Creating an Optimistic Workplace
If you run the numbers, it quickly becomes evident that the workplace is a tough place for happy, engaged employees.
- In the United States, 57% trust business, according to Edelman’s 2015 Trust Barometer
- 70% of U.S. workers are not engaged, according to Gallup
- 17% of employees ranked “Job” as a top factor of happiness in their life reported by Blackhawk Engagement Solutions
- Blackhawk Engagement Solutions also found that 42% of employees are happy with the rewards and recognition offered by their company
- 87% of companies rate “retention, engagement, and culture” as imperative to their success found Deloitte
- 65% of employees claim that workplace stress causes difficulties, according to The American Institute of Stress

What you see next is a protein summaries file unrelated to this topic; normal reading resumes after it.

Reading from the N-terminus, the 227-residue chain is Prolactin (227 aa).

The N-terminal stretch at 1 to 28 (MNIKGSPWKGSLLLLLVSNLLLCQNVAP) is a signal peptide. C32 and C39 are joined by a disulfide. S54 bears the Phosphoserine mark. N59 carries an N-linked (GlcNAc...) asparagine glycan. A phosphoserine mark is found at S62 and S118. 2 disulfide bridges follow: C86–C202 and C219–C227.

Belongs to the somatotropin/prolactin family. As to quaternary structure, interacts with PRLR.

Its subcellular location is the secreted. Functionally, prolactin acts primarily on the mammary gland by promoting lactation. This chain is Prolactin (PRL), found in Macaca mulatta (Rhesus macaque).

- The American Institute of stress also found workload was a main cause of stress 46% of the time
What these numbers point to is a serious malaise burdening not only the workplace, but the people who get things done. We’re running at break-neck speeds towards a cliff and the drop will hurt if leaders don’t do something to avert falling over the edge.
A tactic to help break the run is through creating an optimistic workplace. What, however, is such a thing? Can the two co-exist—optimism and work?
In the following SlideShare is a visual walk through of my upcoming book, The Optimistic Workplace. It’s my offer as a solution to leaders at all levels who want to do something about the somewhat dystopian state of the workplace. I believe not all is lost. In fact, there are great opportunities awaiting leaders and their teams who believe that the workplace is can be an inspiring place.
Did you like today’s post? If so you’ll love our frequent newsletter! Sign up HERE and receiveThe Switch and Shift Change Playbook, by Shawn Murphy, as our thanks to you!